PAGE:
As some of you may know, I went back to the Maldives for around three weeks to visit family. Since this isn’t a personal blog, I won’t give you a play by play on everything that happened. Instead, I’ll give you a quick summary on the more relevant hings, that is, the things I have talked about (or plan to) on this blog.
Warning: Condescension ahead
I’ll start with this, since it was the original point of this blog.
The language situation isn’t that different to how it was before, which is a relief and a disappointment at the same time. A relief because at least it’s not worse, and a disappointment because you would think that things would change within three years.
Malé is slowly but surely losing its Dhivehiness, with phrases like “Thank you” and “Sorry” becoming standard; their Dhivehi equivalents sounding clumsy and outdated. This was already the case before, but for some reason it’s more obvious now.
The education system hasn’t been helping with this. Excessive pressure to do well in English combined with lacklustre Dhivehi classes/teaching have created a generation that for the most part does not know their own language properly. There are some people who speak English so much that it sounds awkward when they speak Dhivehi. I was even told that my Dhivehi sounds more natural than theirs (and I hardly ever speak Dhivehi*). While this is mainly confined to the Malé region, the situation is not all that better in Raajjethere. Yes, they do speak a purer form of the language and I did not hear them code switching even once, but it seems that the education is below par. My evidence for this is a five year old girl who was unable to write her own name in Dhivehi without help, while being completely fine with writing it in English.
*If you think this is hypocritical, keep in mind that I do not live in the Maldives.
Things seem to be moving forward on this front as well. However, my perception of the nation’s development (particularly that of the atolls) was a bit distorted, seeing as I only visited the more developed islands. However, even those islands were quite surprising (in a good way). Everything people have said online gave me low expectations. So I was feeling quite optimistic seeing the schools, hospitals and whatnot. Then, imagine my shock to find out that Baarah is without electricity.
All in all, there’s still quite a way to go, but we’re getting there.
This kind of ties in to the development stuff, but it needs it’s own section. One of the first things I noticed upon arriving in Malé is that there were so many more cars compared to last time. Stopping a pickup for even 30 seconds to put in all your suitcases in causes a traffic jam.
The increase in cars isn’t even all taxis. Walking around the city, I noticed more and more private cars, indicating an increase in the number of rich/lazy people. It angers, frustrates and saddens me at the same time.
And of course there are more motorbikes in the city. But this is really only a problem when it comes to parking. Despite there being even more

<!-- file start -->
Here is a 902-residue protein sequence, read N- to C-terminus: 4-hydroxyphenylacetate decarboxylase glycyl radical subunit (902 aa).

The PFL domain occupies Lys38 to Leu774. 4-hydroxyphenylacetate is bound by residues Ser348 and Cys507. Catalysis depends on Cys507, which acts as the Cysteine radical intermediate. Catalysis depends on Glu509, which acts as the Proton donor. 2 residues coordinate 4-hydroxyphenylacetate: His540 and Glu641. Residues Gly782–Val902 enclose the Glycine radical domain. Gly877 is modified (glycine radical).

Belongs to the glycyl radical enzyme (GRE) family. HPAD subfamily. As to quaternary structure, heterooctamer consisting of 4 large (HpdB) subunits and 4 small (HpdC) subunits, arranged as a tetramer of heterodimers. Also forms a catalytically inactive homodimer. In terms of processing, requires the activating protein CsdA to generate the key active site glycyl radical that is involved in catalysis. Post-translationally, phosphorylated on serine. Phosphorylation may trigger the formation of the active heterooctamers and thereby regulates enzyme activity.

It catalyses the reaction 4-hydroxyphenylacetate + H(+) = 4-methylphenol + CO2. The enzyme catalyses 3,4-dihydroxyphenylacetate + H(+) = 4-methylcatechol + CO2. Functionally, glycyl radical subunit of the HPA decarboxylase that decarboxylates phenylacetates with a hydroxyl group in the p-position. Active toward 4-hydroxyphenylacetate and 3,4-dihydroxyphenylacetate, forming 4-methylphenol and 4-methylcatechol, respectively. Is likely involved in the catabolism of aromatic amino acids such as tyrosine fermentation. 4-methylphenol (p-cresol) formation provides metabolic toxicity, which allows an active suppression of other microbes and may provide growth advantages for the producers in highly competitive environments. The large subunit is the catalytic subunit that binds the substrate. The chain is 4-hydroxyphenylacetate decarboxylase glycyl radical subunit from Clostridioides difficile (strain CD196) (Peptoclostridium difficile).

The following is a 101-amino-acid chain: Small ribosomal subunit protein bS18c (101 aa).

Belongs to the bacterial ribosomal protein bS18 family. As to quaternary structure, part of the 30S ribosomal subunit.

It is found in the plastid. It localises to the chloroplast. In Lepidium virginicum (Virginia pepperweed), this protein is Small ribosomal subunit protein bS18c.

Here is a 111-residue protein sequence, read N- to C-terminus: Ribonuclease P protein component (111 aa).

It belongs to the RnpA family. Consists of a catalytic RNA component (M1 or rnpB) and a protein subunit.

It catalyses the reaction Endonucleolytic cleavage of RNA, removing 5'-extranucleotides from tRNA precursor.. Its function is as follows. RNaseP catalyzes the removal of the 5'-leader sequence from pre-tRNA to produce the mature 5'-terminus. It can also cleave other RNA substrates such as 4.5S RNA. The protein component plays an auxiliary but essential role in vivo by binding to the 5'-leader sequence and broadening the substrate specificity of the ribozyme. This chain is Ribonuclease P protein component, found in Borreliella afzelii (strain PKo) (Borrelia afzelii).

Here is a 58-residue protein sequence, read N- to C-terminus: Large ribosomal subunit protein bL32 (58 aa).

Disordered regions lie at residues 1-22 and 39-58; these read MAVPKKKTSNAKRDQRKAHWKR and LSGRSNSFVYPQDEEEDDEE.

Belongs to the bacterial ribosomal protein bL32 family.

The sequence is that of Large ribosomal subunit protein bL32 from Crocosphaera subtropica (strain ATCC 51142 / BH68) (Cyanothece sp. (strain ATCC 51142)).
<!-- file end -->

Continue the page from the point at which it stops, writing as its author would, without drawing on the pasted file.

eyesores carparks, Maldivians still feel the need to park as close as possible to wherever they are going. Occasionally, this means parking on the street corners, thereby making the sidewalk inaccessible to pedestrians crossing the road at an intersection. However, this may be due to all the cars hogging up the normal kerbside parking spots (Incidentally, watching someone trying to park a car in Malé is one of the saddest and funniest things you will ever see). Either way, this isn’t a huge issue to most pedestrians, as they don’t even use the sidewalk half the time.
And finally there’s that joke of a driving school (the concept of a driving school in Malé is a joke, not the school itself). I don’t think there’s anything more to say.
Other Urban Planning Stuff
It seems that my nagging about the lack of public spaces has paid off. There are now plenty of new public spaces in Malé, with every other empty street corner having been turned into a “maizaan”. Then of course there’s Rasfannu, which, even though people have told me it’s a terrible beach due to pollution or something, is an excellent public space.
The part north of the beach area (where it’s essentially a street covered with sand) is also a great example of how Malé would feel if there were a complete ban on vehicles. The same goes for the part near the grand mosque (the street that intersects with Chaandhanee Magu, as well as the newly tiled part. These are both peaceful and relaxing areas where you don’t have to constantly be on your guard. I can only hope that more areas like this are planned for the future.
I don’t think the number of trees in Malé has changed since the last time (besides the parts around Rasfannu), but there has definitely been an improvement in Hulhumale. And “Central Park” is great. (But really, “Central Park”? Couldn’t they think of a better name?)
Maldivians still haven’t figured out that there is a direct connection between the health of the environment (oceans in particular) and their quality of life.There does seem to be some hope with the younger generation, but even that seems to be limited to Malé.
Also, how hard is it to install a bin on a boat? Or at least to bring some sort of bucket to use as a bin?
As usual, there is no escaping politics. But I wouldn’t say that everything is politicised, which is a good thing. Yameen’s face was everywhere, though, from the TVs at the ferry terminals to Maldivian’s in-flight magazines, to numerous rangalhu billboards around the city. Very Kim Jong-un-esque.
“100% Muslim” lol
A Personal Thing
I don’t know how many others would care about this, but I found out that Thoum, an Arab restaurant in Malé, used my font!
It was a very interesting trip, to say the least. And I have a lot of new ideas which will hopefully keep me going until the next time I go back.